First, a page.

Since the beginning of her career, her performances have been acclaimed by critics. In 2018, Byrne was noted for her comedic work. She consciously made the transition to less dramatic material in the late 2000s, finding the idea of being "boxed in" to be "insufferable". "You have to be aggressive in this business,” Byrne noted. "You have always got to push for what you want. Working with Glenn [Close, on Damages], she was the hardest worker ever. She was constantly pushing". Her turn to comedy led to The Hollywood Reporter calling her "the most in-demand supporting actress for comedies". Decider wrote a story titled "How Did Rose Byrne Become One of Our Best Comedic Actresses?", in which it was remarked: "Byrne's emergence as one of the brightest stars in the Apatowverse is all the more remarkable for her lack of a comedy background. [...] Any doubts about Byrne's massive comedic talent—and after Bridesmaids and Neighbors, you'd have to be pretty stubborn to still have doubts—were put to rest with 2015's Spy, where she again steals the show as merciless terrorist Rayna. Byrne and McCarthy's private-plane banter is the highlight of the film and could have gone on another 30 minutes as far as I'm concerned".
In 2013, Byrne lived in New York and said she remained insecure about a stable career: "I don't think that insecurity ever leaves you. You're a freelancer. There's always an element of uncertainty."
In 2003, Byrne was in a relationship with Australian writer, director and actor Brendan Cowell for over six years. Cowell moved from Sydney to New York City, following Byrne's success on Damages. Their relationship ended in January 2010.
Byrne has supported UNICEF Australia by being the face of the 2007 Designers United campaign and a member of Tropfest jury in 2006 and Tropfest@Tribeca in 2007. She is a graduate and ambassador for NIDA's (National Institute of Dramatic Art) Young Actors Studio.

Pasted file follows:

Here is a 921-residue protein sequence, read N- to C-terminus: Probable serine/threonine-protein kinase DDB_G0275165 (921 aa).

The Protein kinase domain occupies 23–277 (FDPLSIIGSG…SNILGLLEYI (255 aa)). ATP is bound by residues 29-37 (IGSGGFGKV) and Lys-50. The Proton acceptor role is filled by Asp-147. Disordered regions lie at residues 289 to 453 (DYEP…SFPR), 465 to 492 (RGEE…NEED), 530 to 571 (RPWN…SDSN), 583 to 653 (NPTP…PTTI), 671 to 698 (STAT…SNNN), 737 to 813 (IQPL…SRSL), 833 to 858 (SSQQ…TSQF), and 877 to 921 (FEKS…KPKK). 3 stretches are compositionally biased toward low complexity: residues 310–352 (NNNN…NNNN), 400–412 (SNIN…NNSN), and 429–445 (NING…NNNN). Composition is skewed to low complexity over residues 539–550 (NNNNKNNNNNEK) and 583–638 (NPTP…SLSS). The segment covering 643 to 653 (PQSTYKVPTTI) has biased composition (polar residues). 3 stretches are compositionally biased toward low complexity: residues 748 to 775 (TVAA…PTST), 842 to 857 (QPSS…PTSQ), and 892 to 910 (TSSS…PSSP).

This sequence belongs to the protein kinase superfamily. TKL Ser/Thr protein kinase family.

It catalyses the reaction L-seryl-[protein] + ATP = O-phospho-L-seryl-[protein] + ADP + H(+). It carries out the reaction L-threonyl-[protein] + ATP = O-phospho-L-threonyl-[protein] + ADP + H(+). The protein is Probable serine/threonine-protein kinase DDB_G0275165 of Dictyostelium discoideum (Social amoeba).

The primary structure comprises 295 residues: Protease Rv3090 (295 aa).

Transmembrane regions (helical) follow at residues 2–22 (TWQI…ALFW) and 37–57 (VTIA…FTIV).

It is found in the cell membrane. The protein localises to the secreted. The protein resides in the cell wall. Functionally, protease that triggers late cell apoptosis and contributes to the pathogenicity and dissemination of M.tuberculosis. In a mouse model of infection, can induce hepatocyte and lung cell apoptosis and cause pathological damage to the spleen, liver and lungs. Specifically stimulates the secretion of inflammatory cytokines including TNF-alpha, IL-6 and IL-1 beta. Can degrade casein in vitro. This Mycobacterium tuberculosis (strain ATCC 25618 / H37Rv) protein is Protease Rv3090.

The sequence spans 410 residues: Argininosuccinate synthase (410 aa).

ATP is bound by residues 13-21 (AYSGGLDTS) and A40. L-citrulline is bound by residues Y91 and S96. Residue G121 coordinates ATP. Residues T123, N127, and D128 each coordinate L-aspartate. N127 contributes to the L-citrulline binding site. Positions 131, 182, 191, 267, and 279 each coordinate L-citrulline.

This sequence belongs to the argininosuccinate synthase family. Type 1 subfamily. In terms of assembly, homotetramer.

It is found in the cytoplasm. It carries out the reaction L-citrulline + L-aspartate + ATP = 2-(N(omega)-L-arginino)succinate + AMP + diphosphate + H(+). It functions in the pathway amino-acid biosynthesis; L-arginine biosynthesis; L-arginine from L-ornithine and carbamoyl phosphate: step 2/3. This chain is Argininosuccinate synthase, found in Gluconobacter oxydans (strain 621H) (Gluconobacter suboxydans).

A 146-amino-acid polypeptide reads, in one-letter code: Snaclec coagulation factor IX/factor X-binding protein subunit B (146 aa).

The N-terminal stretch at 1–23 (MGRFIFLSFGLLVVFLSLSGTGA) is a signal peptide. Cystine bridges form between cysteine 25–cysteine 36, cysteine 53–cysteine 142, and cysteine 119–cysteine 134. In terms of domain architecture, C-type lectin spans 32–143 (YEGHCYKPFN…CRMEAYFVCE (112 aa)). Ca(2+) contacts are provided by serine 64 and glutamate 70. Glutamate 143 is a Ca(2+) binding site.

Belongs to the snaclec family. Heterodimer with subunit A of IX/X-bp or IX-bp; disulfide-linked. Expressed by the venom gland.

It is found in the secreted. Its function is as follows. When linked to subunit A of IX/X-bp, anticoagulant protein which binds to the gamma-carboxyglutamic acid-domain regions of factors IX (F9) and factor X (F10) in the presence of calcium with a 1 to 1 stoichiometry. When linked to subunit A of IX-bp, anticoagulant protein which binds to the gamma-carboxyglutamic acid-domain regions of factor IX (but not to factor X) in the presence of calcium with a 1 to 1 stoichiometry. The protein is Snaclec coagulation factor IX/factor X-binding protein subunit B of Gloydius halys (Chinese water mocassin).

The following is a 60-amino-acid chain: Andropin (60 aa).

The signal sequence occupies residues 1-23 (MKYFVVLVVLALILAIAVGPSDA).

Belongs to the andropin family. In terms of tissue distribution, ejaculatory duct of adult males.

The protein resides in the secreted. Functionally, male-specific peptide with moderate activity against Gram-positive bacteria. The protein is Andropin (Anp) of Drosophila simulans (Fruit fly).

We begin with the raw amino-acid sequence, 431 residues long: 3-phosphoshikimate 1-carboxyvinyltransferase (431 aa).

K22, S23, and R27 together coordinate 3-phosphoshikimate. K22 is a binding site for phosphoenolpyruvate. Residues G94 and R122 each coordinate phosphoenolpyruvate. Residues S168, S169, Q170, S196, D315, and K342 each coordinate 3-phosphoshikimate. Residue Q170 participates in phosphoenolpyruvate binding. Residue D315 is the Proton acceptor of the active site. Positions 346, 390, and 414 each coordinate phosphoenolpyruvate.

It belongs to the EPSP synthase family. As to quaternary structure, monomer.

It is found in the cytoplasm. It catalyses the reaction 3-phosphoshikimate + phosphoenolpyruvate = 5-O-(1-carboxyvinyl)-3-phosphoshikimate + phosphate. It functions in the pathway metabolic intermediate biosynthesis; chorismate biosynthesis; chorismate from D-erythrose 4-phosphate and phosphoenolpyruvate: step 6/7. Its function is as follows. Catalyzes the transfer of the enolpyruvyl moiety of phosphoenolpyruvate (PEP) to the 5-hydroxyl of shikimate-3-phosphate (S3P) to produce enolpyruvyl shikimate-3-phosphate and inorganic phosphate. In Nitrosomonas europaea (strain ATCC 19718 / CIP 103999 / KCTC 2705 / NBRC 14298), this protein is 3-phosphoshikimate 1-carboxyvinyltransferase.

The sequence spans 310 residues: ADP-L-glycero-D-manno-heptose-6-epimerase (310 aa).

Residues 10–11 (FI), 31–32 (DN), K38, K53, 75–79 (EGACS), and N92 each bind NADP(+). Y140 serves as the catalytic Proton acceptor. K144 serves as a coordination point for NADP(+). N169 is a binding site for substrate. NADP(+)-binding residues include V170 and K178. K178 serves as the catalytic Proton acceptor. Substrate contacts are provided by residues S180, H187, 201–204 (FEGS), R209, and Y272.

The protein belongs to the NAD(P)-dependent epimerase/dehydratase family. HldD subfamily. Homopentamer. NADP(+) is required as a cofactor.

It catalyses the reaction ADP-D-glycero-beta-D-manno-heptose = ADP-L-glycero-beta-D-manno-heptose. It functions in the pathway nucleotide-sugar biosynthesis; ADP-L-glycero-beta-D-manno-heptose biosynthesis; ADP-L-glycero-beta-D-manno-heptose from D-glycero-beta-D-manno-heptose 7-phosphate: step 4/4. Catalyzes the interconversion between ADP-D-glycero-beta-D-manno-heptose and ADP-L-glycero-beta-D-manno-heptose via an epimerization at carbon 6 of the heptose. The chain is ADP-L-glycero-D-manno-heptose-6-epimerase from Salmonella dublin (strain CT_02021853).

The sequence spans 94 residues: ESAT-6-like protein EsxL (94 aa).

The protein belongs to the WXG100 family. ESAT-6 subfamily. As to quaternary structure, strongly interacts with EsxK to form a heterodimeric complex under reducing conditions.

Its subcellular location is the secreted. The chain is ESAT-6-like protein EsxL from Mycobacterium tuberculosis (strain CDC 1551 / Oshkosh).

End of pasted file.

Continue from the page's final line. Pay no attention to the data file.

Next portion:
|1994||Dallas Doll||Rastus Sommers|
|2000||My Mother Frank||Jenny|
|The Goddess of 1967||B.G.|
|2002||Star Wars: Episode II – Attack of the Clones||Dormé|
|City of Ghosts||Sabrina|
|2003||I Capture the Castle||Rose Mortmain|
|The Night We Called It a Day||Audrey Appleby|
|The Rage in Placid Lake||Gemma Taylor|
|Take Away||Sonja Stilano|
|Wicker Park||Alex Denver|
|2005||The Tenants||Irene Bell|
|2006||Marie Antoinette||Yolande de Polastron|
|The Dead Girl||Leah||Segment: "The Sister"|
|28 Weeks Later||Major Scarlet Levy|
|2008||Just Buried||Roberta Knickle|
|The Tender Hook||Iris|
|2010||I Love You Too||Drunk Passenger||Cameo|
|Get Him to the Greek||Jackie Q|
|2011||Bridesmaids||Helen Harris III|
|X-Men: First Class||Moira MacTaggert|
|2012||The Place Beyond the Pines||Jennifer Cross|
|2013||I Give It a Year||Nat Redfern|
|The Internship||Dana Simms|
|The Turning||Raelene||Segment: "The Turning"|
|Insidious: Chapter 2||Renai Lambert|
|This Is Where I Leave You||Penny Moore|
|The Meddler||Lori Minervini|
|2016||Neighbors 2: Sorority Rising||Kelly Radner|
|X-Men: Apocalypse||Moira MacTaggert|
|2017||I Love You, Daddy||Grace Cullen|
|2018||Insidious: The Last Key||Renai Lambert||Archive footage|
|Juliet, Naked||Annie Platt|
|Peter Rabbit||Jemima Puddle-Duck (voice) / Bea|
|Instant Family||Ellie Wagner|
|2019||I Am Mother||Mother (voice)|
|Martha the Monster||Martha (voice)||Short film|
|2020||Like a Boss||Mel Paige|
|2021||Peter Rabbit 2: The Runaway||Jemima Puddle-Duck (voice) / Bea|
|2023||Untitled Insidious sequel||Renai Lambert|
|1995||Echo Point||Belinda O'Connor||Main role|
|1997||Fallen Angels||Siobhan||Episode: "Lerve, Lerve, Lerve"|
|Wildside||Heidi Benson||2 episodes|